So, how does RSS help capture sales leads? In much the same way as a subscriber email list operates, RSS subscribers receive notification whenever a webmaster publishes a new piece of content on his/her blog. In other words, whenever there is new blog content, it is syndicated to those visitors who subscribed to the RSS feed.The notifications often appear in the visitor's task bar.

Bloggers can enable RSS functionality by placing an orange RSS button on their blog space. Another popular method involves placing an "add to myYahoo" or an "add to MyMSN" button (i.e., live bookmarks) on the blog. These RSS buttons can also be copied by other webmasters and placed on their blogs, thus helping your content go viral. Viral content generates traffic to your website/blog, increasing its chances of capturing new sales leads.

4 Steps to Getting Sales Leads

Given the four sales lead tools noted above, how can you incorporate them into your online sales funnel to better capture sales leads? Here are four basic steps to getting those sales leads:

Step 1. Create a "lead magnet". A "lead magnet" attracts visitors to your website/blog and also gives them a reason to subscribe. Lead magnets can include such items as a free ebook, white paper, webinar, trial membership, podcast, etc. You may wish to place your lead magnet directly on your opt-in form and offer it to those visitors who provide their names and emails to you.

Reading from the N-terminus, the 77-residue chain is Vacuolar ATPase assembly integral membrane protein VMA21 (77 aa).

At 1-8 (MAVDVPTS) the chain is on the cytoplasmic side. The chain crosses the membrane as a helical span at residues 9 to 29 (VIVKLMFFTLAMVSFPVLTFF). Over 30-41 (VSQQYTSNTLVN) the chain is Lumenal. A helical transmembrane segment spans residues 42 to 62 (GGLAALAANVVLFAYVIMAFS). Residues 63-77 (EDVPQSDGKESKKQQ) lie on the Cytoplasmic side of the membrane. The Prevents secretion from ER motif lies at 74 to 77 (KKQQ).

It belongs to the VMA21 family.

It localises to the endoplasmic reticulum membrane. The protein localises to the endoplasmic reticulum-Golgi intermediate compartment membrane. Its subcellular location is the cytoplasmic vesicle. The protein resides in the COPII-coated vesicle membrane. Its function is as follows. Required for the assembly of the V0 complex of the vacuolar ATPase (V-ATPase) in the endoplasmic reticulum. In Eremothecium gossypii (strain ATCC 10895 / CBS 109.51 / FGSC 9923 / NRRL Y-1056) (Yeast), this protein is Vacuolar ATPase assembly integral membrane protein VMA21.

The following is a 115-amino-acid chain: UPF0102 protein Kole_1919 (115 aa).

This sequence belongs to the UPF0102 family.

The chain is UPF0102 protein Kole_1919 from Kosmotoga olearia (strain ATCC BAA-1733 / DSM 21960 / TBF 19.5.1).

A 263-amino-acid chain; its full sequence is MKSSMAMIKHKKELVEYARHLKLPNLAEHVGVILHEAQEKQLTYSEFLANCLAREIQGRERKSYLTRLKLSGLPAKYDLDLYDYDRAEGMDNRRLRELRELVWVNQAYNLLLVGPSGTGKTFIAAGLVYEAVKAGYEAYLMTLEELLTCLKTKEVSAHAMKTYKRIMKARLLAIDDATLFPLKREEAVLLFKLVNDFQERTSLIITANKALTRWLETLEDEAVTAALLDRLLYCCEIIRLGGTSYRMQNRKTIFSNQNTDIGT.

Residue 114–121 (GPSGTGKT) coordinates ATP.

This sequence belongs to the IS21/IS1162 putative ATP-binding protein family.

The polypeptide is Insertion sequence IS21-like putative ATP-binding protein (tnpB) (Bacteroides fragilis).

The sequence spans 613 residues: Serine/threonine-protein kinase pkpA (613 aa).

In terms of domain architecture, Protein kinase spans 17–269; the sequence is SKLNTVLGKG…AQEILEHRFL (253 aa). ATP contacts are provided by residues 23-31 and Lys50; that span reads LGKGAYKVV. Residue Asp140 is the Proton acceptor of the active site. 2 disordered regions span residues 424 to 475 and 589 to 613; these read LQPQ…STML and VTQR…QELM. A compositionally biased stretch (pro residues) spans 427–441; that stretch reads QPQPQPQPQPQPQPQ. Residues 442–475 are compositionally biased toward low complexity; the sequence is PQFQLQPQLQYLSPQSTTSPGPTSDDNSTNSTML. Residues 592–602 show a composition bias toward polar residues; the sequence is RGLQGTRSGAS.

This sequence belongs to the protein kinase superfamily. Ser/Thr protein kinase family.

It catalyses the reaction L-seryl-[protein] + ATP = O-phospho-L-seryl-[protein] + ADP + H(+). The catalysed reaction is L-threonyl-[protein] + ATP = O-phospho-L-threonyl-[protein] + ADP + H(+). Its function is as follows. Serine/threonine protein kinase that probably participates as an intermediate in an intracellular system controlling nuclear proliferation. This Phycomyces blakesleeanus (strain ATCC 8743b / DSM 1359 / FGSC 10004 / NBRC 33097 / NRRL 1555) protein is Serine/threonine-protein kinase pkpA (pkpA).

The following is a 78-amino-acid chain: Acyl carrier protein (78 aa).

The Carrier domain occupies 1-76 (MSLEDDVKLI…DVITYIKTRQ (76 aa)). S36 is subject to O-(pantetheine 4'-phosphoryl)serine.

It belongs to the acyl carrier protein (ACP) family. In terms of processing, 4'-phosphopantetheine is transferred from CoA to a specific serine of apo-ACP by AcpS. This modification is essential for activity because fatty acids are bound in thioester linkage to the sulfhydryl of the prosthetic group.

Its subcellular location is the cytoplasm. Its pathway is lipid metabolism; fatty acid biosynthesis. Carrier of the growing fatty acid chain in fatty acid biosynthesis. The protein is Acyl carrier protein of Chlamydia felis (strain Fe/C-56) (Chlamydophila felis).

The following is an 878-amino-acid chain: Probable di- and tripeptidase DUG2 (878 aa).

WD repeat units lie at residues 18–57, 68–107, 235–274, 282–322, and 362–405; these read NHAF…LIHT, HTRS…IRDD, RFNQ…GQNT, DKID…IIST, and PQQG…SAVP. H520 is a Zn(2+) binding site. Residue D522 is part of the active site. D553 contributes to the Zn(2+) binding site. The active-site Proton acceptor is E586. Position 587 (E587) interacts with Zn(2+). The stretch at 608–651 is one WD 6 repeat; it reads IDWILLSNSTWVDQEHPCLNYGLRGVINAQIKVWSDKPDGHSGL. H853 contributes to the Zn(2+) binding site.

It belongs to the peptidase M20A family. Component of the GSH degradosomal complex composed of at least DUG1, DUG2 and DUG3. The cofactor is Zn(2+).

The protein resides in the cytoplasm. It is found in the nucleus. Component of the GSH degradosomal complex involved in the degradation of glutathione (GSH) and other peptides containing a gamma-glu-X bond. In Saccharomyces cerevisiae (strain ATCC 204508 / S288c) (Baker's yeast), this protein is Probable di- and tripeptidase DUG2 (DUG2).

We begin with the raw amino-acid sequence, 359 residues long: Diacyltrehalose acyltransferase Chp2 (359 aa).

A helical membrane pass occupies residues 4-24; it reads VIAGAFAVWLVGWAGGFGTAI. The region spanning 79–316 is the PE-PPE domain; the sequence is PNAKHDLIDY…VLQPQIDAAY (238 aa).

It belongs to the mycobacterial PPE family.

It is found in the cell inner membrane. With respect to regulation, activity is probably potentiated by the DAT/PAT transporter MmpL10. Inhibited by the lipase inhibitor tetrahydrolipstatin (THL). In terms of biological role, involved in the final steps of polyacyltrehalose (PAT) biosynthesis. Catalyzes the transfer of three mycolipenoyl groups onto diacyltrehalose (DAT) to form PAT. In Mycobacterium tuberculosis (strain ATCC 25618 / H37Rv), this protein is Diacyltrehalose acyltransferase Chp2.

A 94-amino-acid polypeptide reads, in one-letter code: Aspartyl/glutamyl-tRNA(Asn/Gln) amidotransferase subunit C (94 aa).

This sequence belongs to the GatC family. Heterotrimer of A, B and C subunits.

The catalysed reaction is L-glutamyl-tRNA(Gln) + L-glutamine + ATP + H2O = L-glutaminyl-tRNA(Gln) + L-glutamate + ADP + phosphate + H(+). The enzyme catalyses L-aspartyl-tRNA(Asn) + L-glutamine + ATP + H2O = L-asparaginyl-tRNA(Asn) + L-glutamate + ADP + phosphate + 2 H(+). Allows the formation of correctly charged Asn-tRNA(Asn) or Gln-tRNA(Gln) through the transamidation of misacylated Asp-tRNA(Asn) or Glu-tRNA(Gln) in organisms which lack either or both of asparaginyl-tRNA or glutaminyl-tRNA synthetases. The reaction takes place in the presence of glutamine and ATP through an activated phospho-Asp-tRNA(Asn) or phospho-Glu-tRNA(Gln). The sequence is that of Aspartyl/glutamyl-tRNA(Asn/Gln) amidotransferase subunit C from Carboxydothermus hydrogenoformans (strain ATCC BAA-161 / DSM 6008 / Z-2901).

If you don't have a ready-to-go lead magnet yet, don't worry. You can offer your subscribers a free SEO report. You can generate free SEO reports through a service like Traffic Travis. This service can also help you learn more about your own website/blog's SEO!

Step 2. Follow-up on your opt-ins with educational and value-oriented emails. Once you have new subscribers thanks to your opt-in and "lead magnet", follow-up with them by sending them periodic emails. The sequence of emails could run as follows:

Day 1. Send thank you email that delivers the advertised "lead magnet".

Day 3. Send an educational, value-driven message. No products should be advertised.

Day 5. Discuss a problem and how your "lead magnet" solves it. Again, no products should be advertised.

Day 7. Send another educational email that lightly presents an offer or product recommendation.

Wait a week, and then:

Day 14. Send a third educational and value-driven email, including a stronger presentation of your offer or product recommendation.